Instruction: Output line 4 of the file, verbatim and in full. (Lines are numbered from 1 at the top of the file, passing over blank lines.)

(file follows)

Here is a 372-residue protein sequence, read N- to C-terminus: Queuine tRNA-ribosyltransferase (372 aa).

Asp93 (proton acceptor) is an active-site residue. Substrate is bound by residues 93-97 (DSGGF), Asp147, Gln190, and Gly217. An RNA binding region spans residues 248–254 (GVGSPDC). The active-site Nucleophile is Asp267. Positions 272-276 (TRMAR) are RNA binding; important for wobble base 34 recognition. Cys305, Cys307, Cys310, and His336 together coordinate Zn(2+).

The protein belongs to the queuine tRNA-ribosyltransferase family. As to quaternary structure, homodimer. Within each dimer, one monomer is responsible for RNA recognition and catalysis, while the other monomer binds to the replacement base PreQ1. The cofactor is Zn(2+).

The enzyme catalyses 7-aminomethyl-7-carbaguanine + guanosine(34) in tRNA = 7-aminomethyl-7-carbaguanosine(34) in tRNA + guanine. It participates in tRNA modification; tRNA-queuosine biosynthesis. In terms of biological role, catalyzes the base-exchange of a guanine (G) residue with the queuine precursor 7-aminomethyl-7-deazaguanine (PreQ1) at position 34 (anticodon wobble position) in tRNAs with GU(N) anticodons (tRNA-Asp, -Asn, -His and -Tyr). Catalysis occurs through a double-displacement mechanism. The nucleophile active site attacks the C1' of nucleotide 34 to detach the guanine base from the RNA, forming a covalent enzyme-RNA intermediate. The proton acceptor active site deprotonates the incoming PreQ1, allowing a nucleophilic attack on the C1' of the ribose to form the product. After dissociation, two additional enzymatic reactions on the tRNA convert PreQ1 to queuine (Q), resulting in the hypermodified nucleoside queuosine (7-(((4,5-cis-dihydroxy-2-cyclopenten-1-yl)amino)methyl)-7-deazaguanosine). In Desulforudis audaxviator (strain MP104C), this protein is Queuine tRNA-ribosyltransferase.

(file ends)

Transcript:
The enzyme catalyses 7-aminomethyl-7-carbaguanine + guanosine(34) in tRNA = 7-aminomethyl-7-carbaguanosine(34) in tRNA + guanine. It participates in tRNA modification; tRNA-queuosine biosynthesis. In terms of biological role, catalyzes the base-exchange of a guanine (G) residue with the queuine precursor 7-aminomethyl-7-deazaguanine (PreQ1) at position 34 (anticodon wobble position) in tRNAs with GU(N) anticodons (tRNA-Asp, -Asn, -His and -Tyr). Catalysis occurs through a double-displacement mechanism. The nucleophile active site attacks the C1' of nucleotide 34 to detach the guanine base from the RNA, forming a covalent enzyme-RNA intermediate. The proton acceptor active site deprotonates the incoming PreQ1, allowing a nucleophilic attack on the C1' of the ribose to form the product. After dissociation, two additional enzymatic reactions on the tRNA convert PreQ1 to queuine (Q), resulting in the hypermodified nucleoside queuosine (7-(((4,5-cis-dihydroxy-2-cyclopenten-1-yl)amino)methyl)-7-deazaguanosine). In Desulforudis audaxviator (strain MP104C), this protein is Queuine tRNA-ribosyltransferase.